28 U.S.C. § 1367(a). However, "[a] district court may decline to exercise supplemental jurisdiction over a claim if 'the district court has dismissed all claims over which it has original jurisdiction.'" Oras v. City of Jersey City, 328 F. App'x 772, 775 (3d Cir. 2009) (quoting 28 U.S.C. § 1367(c)(3)). "'[W]here the claim over which the district court has original jurisdiction is dismissed before trial, the district court must decline to decide the pendent state claims unless considerations of judicial economy, convenience, and fairness to the parties provide an affirmative justification for doing so.'" Id. (quoting Hedges v. Musco, 204 F.3d 109, 123 (3d Cir. 2000)); see Livingston v. Borough of McKees Rocks, 223 F. App'x 84, 88-89 (3d Cir. 2007) (holding that because the district court correctly granted summary judgment in favor of defendants on all of plaintiffs' federal claims, "it was appropriate for the Court to decline to exercise supplemental jurisdiction over the [plaintiffs'] state claims"); Santiago v. York County, 2010 U.S. Dist. LEXIS 67437, at **10-11 (M.D. Pa. Jul. 7, 2010) (declining to exercise supplemental jurisdiction over state law claims after granting defendants summary judgment as to plaintiffs' Section 1983 claims).

The Court questions whether any considerations of judicial economy, convenience, or fairness would warrant its continued adjudication of this case. As such, the Court is inclined to refrain from exercising supplemental jurisdiction in this case but, in the interests of fairness and prudence, will offer Hickson an opportunity to explain why this case should remain before this Court. Accordingly, the Court orders Hickson to show cause, within twenty (20) days of the date of this Opinion, why it should exercise supplemental jurisdiction over the remaining pendent state law claims. Defendants shall have seven (7) days from the submission of Hickson's response to file their own responses to the Court's Opinion.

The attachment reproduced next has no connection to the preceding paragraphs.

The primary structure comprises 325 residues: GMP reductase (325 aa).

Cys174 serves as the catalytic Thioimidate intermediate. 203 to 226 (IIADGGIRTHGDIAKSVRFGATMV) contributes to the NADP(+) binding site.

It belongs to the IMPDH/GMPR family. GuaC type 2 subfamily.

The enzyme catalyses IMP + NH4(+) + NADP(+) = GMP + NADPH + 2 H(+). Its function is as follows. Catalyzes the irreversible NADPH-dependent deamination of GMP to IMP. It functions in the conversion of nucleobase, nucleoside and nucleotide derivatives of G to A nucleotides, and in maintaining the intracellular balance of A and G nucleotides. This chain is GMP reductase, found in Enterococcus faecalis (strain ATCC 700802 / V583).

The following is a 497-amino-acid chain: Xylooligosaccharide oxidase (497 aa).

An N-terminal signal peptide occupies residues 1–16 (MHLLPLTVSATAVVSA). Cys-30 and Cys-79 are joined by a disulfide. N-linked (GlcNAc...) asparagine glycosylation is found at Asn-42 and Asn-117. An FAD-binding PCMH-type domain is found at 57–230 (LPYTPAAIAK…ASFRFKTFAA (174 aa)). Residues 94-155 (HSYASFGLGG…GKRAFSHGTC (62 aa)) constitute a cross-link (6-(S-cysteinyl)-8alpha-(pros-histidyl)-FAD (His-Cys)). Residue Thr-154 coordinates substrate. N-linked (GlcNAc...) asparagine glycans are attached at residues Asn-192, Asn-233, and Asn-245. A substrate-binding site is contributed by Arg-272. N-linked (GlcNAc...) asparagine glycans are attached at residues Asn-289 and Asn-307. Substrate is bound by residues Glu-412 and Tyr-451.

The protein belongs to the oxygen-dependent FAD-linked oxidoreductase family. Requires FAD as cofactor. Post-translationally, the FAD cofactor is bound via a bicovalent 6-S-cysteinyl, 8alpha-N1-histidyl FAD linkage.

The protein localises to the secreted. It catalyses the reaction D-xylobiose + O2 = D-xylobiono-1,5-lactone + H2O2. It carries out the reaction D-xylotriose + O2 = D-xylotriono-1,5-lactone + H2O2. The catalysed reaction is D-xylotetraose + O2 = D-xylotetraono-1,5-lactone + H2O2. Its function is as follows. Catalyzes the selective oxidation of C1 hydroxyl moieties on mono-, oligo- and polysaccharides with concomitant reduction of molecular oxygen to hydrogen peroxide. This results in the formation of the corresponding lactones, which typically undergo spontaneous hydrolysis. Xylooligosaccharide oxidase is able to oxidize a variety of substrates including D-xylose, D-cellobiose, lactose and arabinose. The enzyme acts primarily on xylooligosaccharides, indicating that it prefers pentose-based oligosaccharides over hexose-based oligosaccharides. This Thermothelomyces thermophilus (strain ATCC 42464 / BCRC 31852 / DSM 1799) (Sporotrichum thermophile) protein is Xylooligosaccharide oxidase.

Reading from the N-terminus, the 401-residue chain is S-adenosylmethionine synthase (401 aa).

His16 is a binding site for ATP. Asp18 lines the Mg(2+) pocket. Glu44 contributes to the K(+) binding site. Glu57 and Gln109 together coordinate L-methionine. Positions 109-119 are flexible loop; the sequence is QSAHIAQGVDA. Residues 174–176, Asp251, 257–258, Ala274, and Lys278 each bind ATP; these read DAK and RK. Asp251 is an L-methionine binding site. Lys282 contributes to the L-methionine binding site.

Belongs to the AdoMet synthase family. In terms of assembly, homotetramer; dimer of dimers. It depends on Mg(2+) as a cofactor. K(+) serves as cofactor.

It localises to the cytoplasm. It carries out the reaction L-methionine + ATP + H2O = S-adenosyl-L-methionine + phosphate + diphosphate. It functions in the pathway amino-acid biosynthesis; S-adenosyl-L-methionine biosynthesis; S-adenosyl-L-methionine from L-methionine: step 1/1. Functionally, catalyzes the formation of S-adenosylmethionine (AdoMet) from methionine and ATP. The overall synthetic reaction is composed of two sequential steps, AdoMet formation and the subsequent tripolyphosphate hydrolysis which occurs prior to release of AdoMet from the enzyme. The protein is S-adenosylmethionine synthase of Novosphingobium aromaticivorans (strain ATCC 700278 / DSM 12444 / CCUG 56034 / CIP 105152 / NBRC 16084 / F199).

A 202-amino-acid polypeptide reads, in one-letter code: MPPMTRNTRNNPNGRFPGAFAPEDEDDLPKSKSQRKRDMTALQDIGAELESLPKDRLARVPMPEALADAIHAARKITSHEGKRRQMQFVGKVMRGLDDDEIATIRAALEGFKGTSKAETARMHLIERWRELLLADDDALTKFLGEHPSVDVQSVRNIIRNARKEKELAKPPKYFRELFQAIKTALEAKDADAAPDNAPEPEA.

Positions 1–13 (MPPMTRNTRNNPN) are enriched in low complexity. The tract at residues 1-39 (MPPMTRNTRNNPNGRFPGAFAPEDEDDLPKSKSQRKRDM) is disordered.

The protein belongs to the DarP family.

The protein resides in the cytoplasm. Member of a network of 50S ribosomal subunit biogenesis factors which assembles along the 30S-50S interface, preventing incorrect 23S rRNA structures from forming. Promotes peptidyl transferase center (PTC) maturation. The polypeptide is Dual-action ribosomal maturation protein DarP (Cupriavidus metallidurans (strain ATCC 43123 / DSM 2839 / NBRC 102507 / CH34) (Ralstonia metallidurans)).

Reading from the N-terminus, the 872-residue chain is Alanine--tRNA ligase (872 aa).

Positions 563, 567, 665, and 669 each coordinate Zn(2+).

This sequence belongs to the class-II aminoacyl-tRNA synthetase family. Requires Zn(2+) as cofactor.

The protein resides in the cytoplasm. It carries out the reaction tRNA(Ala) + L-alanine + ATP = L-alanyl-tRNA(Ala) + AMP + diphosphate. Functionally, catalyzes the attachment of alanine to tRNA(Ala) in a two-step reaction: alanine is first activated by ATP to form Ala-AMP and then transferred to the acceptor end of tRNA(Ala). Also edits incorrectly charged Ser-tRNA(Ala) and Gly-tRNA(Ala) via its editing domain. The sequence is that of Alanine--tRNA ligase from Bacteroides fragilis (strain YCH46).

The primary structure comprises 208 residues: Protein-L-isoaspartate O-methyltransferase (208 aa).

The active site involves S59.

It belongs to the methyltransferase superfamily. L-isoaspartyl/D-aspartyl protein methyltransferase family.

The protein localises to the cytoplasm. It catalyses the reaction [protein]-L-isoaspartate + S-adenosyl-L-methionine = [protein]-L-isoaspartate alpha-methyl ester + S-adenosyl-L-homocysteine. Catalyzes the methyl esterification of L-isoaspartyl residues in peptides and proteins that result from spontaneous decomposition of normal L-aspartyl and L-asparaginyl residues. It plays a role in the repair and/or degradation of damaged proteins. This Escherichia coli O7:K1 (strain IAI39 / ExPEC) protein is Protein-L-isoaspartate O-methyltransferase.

Consequently, the Court does not opine on the merits of Hickson's state law claims. To the extent that defendants asked the Court to grant them summary judgment with respect to the state law claims, defendants' motions are denied, without prejudice.


For the foregoing reasons, the State defendants' Motion for Summary Judgment is granted in part and denied in part. Second, the Casino defendants' Motion for Summary Judgment is granted in part and denied in part. Third, Hickson's Motion for Summary Judgment and "Renewed/Supplemental" Motion for Summary Judgment are denied. Lastly, the Court orders Hickson to show cause why, in the absence of any pending federal claims, the Court should not decline to exercise supplemental jurisdiction over the remaining state law causes of action. An Order consistent with this Opinion will be entered.